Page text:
• If you have to pay for heat, what is the average winter heating bill for the unit? This is very important because it could make an apartment much more expensive

  • Are major appliances included, such as a refrigerator or a clothes washer/dryer? If a clothes washer/dryer is not in the apartment, does the building have a laundry room?  In not, where is the nearest laundromat?

  • Can you share the apartment with other people (roommates)?

  • Is there central air conditioning? If not, can you use a window air conditioner during the summer?

  • Is there a fire detector and carbon monoxide detector in the apartment? A fire detector is legally required. It is recommended that you buy a carbon monoxide detector if one is not included

  • Where and when do tenants dispose garbage? Is there a recycling program? 

  • Where is the nearest post office, supermarket/grocery store, bank, and public transportation?  

  • Are pets allowed?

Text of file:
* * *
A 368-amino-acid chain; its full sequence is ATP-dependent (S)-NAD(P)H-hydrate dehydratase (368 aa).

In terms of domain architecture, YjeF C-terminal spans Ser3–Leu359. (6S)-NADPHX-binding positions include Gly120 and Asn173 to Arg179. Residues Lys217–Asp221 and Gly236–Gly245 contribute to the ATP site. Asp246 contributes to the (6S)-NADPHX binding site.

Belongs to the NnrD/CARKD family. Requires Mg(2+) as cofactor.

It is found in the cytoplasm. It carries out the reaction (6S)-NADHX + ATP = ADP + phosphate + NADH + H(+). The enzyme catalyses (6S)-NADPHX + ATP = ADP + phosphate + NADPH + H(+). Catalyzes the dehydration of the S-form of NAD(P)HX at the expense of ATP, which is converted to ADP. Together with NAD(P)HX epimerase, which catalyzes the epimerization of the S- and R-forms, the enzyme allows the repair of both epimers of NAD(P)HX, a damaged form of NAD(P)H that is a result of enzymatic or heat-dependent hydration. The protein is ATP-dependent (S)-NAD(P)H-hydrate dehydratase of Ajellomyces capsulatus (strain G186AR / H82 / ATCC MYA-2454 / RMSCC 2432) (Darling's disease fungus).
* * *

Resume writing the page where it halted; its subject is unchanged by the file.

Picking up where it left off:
• If you have a car, is parking available on the property and is parking included in the rent? Are any special permits are required to park in the lot or in the streets around the building? 

  • Will the apartment be professionally cleaned before you move in? Will the carpets be cleaned? Will the walls be painted? 

  • What is the crime rate in this neighborhood (you can also inquire with the local police department)?

  • Is it a deadbolt and/or a chain on the door(s) to the apartment to help prevent robberies?

Renter’s insurance

If you will be renting an apartment, you may want to consider purchasing a renter’s insurance policy. Renter’s insurance is financial protection from any theft, destruction, or damage (such as a fire) to your property.

As a renter, you do not own the actual house or apartment. The renter’s insurance only covers your personal property (such as furniture, clothes, personal items, etc).

For more information, you can call any insurance company or visit their website.

Tenants’ rights and responsibilities